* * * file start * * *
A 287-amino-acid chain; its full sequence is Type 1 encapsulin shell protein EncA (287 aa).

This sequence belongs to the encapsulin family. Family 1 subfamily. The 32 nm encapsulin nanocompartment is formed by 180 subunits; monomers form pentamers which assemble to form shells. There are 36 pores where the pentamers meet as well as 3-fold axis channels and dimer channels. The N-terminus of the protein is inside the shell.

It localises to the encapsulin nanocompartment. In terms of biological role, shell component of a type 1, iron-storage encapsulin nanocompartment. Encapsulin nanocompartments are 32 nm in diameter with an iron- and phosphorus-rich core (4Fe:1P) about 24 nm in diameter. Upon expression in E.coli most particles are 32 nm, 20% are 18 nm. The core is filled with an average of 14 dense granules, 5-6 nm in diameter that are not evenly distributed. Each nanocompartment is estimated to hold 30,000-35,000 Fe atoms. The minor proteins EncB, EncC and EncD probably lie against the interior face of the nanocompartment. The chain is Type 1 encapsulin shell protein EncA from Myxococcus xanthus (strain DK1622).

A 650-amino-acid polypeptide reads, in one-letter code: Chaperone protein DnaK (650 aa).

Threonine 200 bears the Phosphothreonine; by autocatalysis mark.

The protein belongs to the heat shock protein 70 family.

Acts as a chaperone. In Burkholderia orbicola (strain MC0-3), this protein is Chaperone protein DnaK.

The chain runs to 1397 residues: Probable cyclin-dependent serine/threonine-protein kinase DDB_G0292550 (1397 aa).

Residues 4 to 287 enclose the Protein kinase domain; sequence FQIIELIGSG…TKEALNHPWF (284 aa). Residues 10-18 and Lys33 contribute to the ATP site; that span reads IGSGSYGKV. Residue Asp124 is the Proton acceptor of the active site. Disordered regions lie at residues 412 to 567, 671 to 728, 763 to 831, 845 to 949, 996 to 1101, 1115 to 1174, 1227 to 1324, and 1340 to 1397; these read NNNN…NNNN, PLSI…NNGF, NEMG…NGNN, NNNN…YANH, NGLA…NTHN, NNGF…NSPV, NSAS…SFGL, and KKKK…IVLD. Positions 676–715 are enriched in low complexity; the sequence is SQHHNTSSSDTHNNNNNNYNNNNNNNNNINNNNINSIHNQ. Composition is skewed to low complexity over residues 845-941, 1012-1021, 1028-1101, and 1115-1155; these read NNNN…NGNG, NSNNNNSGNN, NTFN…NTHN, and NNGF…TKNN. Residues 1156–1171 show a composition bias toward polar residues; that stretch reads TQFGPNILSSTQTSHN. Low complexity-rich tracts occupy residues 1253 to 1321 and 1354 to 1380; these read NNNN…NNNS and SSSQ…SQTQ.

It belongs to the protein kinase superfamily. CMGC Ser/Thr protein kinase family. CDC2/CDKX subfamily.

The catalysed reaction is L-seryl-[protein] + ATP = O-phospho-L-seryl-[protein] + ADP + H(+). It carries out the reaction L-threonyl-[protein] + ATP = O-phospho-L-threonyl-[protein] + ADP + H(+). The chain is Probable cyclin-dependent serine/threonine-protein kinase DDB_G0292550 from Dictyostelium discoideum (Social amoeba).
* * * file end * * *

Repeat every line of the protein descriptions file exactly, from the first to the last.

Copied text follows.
A 287-amino-acid chain; its full sequence is Type 1 encapsulin shell protein EncA (287 aa).

This sequence belongs to the encapsulin family. Family 1 subfamily. The 32 nm encapsulin nanocompartment is formed by 180 subunits; monomers form pentamers which assemble to form shells. There are 36 pores where the pentamers meet as well as 3-fold axis channels and dimer channels. The N-terminus of the protein is inside the shell.

It localises to the encapsulin nanocompartment. In terms of biological role, shell component of a type 1, iron-storage encapsulin nanocompartment. Encapsulin nanocompartments are 32 nm in diameter with an iron- and phosphorus-rich core (4Fe:1P) about 24 nm in diameter. Upon expression in E.coli most particles are 32 nm, 20% are 18 nm. The core is filled with an average of 14 dense granules, 5-6 nm in diameter that are not evenly distributed. Each nanocompartment is estimated to hold 30,000-35,000 Fe atoms. The minor proteins EncB, EncC and EncD probably lie against the interior face of the nanocompartment. The chain is Type 1 encapsulin shell protein EncA from Myxococcus xanthus (strain DK1622).

A 650-amino-acid polypeptide reads, in one-letter code: Chaperone protein DnaK (650 aa).

Threonine 200 bears the Phosphothreonine; by autocatalysis mark.

The protein belongs to the heat shock protein 70 family.

Acts as a chaperone. In Burkholderia orbicola (strain MC0-3), this protein is Chaperone protein DnaK.

The chain runs to 1397 residues: Probable cyclin-dependent serine/threonine-protein kinase DDB_G0292550 (1397 aa).

Residues 4 to 287 enclose the Protein kinase domain; sequence FQIIELIGSG…TKEALNHPWF (284 aa). Residues 10-18 and Lys33 contribute to the ATP site; that span reads IGSGSYGKV. Residue Asp124 is the Proton acceptor of the active site. Disordered regions lie at residues 412 to 567, 671 to 728, 763 to 831, 845 to 949, 996 to 1101, 1115 to 1174, 1227 to 1324, and 1340 to 1397; these read NNNN…NNNN, PLSI…NNGF, NEMG…NGNN, NNNN…YANH, NGLA…NTHN, NNGF…NSPV, NSAS…SFGL, and KKKK…IVLD. Positions 676–715 are enriched in low complexity; the sequence is SQHHNTSSSDTHNNNNNNYNNNNNNNNNINNNNINSIHNQ. Composition is skewed to low complexity over residues 845-941, 1012-1021, 1028-1101, and 1115-1155; these read NNNN…NGNG, NSNNNNSGNN, NTFN…NTHN, and NNGF…TKNN. Residues 1156–1171 show a composition bias toward polar residues; that stretch reads TQFGPNILSSTQTSHN. Low complexity-rich tracts occupy residues 1253 to 1321 and 1354 to 1380; these read NNNN…NNNS and SSSQ…SQTQ.

It belongs to the protein kinase superfamily. CMGC Ser/Thr protein kinase family. CDC2/CDKX subfamily.

The catalysed reaction is L-seryl-[protein] + ATP = O-phospho-L-seryl-[protein] + ADP + H(+). It carries out the reaction L-threonyl-[protein] + ATP = O-phospho-L-threonyl-[protein] + ADP + H(+). The chain is Probable cyclin-dependent serine/threonine-protein kinase DDB_G0292550 from Dictyostelium discoideum (Social amoeba).